Maybe it's when your customer needs an order filled. Or you've got a new product or service launch that needs that one more thing to make sure everything goes smoothly. Or there's an expert you know you're going to need to hire to make sure that the strategy you're currently working has a chance in hell of actually succeeding.

It's anything that escalates from knowledge to emergency - simply because you or someone in your organization let it get that far.

And it gets worse.

You may well have someone you trust who has made a success of their career swooping in at the last moment to save the day.

That's all well and good when the emergency is a true emergency - not a manufactured one. If it's the latter, then whoever is playing 'hero' is anything but. In fact that person - man or woman - is the equivalent of an organizational sociopath...allowing that particular cliff to loom and get ever closer for their own purposes, frankly, not caring how it might impact others.

Including you and your business.

Because if the 'thing' escalates far enough for long enough - at least to suit your local sociopath - even with a save, you'll lose your reputation as a trusted provider. There go the orders, customers and jobs. And there goes your business.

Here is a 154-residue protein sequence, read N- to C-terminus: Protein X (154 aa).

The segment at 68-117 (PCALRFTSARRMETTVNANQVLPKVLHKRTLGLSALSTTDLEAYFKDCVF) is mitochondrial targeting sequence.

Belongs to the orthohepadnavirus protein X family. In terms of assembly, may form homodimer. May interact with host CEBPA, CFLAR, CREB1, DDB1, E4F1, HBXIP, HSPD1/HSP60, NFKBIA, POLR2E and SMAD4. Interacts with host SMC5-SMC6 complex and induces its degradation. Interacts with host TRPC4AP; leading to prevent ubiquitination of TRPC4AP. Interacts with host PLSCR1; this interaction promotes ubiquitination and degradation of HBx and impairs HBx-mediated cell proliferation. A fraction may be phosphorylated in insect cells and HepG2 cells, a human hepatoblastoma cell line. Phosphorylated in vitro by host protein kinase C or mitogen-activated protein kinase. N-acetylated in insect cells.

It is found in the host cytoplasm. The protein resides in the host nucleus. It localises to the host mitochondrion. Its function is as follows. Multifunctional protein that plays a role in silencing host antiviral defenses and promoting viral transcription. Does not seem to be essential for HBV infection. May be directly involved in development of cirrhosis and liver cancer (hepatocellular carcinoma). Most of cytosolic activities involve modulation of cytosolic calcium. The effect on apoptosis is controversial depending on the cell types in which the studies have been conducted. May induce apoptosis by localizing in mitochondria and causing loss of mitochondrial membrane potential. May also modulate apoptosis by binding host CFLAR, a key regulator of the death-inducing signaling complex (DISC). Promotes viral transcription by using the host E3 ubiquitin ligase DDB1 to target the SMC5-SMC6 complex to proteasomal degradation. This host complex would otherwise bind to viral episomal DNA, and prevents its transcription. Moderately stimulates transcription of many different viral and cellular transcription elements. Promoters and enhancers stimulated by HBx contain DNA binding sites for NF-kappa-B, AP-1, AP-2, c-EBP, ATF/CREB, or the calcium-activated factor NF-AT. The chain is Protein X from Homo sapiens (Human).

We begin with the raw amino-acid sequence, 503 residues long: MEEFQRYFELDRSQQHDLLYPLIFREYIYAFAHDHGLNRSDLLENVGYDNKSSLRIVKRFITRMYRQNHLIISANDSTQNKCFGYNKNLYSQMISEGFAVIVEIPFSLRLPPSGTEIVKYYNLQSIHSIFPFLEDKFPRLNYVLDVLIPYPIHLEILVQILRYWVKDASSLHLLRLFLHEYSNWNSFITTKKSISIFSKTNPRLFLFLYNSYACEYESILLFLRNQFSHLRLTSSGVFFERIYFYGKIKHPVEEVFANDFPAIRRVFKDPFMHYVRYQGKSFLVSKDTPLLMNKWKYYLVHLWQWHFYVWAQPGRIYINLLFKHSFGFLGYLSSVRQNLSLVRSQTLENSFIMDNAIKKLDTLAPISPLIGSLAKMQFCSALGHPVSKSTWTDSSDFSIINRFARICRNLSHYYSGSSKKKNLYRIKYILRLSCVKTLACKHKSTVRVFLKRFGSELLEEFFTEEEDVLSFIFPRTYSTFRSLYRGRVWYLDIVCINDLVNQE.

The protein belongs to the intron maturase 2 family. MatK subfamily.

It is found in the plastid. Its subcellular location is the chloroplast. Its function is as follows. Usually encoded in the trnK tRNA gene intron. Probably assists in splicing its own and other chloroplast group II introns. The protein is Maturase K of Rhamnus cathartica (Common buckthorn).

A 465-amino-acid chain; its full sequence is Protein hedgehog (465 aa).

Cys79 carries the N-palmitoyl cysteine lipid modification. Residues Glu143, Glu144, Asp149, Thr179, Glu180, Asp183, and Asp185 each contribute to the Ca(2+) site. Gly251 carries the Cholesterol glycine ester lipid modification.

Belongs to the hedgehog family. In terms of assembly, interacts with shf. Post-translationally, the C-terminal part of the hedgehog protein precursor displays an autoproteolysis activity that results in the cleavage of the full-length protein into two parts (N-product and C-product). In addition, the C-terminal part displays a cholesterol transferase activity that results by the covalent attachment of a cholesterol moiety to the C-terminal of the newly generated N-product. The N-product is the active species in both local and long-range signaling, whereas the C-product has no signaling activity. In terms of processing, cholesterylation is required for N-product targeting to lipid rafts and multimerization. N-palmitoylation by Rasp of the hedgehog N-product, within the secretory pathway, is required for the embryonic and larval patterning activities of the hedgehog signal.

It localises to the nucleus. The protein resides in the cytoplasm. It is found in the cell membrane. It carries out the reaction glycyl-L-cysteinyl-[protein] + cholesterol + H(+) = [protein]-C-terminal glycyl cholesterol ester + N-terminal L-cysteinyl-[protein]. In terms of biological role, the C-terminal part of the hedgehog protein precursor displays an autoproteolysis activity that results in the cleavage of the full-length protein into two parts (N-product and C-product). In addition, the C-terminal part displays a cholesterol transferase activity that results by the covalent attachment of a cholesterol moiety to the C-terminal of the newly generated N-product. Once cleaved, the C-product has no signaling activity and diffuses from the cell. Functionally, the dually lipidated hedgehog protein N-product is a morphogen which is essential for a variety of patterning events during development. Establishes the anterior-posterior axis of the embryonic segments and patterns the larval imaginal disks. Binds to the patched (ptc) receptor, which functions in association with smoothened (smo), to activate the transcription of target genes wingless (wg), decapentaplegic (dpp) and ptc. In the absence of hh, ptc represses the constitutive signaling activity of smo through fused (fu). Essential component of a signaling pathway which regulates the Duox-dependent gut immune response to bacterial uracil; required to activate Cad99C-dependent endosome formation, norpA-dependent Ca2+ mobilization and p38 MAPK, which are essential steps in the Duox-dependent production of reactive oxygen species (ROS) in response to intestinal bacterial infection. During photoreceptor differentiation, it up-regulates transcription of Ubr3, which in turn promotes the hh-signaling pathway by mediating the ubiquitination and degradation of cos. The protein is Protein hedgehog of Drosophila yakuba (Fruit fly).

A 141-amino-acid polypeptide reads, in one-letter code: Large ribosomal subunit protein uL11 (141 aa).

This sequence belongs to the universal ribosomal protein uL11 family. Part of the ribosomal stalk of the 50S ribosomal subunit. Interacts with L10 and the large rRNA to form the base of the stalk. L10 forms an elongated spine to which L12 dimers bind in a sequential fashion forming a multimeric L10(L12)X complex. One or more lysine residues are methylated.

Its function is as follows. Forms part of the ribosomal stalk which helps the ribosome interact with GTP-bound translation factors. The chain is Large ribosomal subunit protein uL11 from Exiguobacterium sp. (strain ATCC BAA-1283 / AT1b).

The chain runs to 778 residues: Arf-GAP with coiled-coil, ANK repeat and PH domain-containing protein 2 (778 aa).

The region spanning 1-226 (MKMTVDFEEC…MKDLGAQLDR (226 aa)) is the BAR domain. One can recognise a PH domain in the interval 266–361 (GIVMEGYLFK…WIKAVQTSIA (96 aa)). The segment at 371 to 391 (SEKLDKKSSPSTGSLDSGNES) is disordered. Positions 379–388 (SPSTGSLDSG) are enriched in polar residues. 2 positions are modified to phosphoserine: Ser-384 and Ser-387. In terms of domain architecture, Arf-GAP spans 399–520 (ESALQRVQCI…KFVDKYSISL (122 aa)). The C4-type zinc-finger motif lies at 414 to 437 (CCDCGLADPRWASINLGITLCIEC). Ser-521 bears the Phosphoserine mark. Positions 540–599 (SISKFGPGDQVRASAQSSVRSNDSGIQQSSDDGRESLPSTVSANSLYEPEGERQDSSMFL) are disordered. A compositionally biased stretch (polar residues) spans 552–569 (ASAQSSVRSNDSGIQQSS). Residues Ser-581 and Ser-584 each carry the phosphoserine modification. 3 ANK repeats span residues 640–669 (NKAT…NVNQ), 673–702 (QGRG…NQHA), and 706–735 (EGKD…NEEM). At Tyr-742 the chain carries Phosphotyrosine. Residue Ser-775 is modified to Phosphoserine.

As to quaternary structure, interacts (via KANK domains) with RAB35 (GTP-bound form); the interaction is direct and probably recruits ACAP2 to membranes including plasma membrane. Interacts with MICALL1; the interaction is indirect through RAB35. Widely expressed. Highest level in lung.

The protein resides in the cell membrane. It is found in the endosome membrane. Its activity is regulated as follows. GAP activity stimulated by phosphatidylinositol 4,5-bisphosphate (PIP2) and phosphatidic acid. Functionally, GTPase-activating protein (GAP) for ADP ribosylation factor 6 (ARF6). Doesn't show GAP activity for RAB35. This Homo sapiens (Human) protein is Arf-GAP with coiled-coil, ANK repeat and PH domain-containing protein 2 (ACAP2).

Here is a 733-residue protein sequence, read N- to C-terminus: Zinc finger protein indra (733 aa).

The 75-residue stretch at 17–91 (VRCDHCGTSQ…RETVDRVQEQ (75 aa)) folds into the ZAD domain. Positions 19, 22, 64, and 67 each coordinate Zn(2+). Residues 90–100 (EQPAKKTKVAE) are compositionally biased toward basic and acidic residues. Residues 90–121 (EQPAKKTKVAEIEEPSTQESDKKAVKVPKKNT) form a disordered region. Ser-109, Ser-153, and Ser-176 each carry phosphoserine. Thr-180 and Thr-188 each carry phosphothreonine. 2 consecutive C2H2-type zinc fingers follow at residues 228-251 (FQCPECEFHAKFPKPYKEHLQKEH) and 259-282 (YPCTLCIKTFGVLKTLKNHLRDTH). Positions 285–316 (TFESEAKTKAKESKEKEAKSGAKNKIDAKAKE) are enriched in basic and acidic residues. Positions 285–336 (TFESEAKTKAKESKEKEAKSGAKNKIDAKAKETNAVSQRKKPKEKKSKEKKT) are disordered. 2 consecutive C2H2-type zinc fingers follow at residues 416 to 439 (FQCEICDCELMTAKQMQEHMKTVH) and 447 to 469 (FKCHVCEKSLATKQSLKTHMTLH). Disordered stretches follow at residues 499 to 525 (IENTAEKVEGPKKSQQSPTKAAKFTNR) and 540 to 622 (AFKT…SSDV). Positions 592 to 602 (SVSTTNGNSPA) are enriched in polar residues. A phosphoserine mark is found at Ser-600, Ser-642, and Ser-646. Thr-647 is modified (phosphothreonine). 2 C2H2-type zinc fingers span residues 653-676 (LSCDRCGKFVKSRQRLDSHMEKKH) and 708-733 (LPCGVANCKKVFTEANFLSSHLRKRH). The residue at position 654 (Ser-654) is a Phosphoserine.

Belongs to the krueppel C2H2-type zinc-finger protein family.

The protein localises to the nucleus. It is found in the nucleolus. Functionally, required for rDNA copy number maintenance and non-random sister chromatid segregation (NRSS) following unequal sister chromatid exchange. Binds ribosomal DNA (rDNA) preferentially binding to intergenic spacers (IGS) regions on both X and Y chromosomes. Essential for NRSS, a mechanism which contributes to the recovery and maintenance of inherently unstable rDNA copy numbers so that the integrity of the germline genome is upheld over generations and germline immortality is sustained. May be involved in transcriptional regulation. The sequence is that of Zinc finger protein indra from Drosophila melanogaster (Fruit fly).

So, as this year begins, spend some time on your own and with your leadership team to:
  1. Take a look back over the past six to eighteen months
  2. Identify those situations that escalated into crises
  3. Determine how those crises occurred (real or manufactured)
  4. Define how long in advance the problems were known
  5. Determine in each case how long it took to get from knowledge to action
  6. Specify the outcomes in each case - including but not limited to impact on operating costs, revenues, profits, customer relations, market share, reputation, etc.
  7. Identify the specific functional areas and their respective managers/team members involved in each crisis
  8. Determine whether there is a trend of occurrences by any of the people or functions involved.
As well, if you have a Lean initiative going, take the time to review the teams' measures to identify any trends from the data that show highly risky levels of variation in your processes.

Once you have the information in hand - as uncomfortable as it might be - you'll know what to do. Do it. While you still have the time.

Because the biggest difference between business and politics is that the politicians who took the US to the edge of the fiscal cliff have at least two years before there is a remote possibility of being held responsible and accountable.

For business...for your business...you don't have that luxury. 

Figure out your cliffs now - and then manage your organization so that you're designed never to get close to them again.

Innovation and Productivity: How's Your Infrastructure?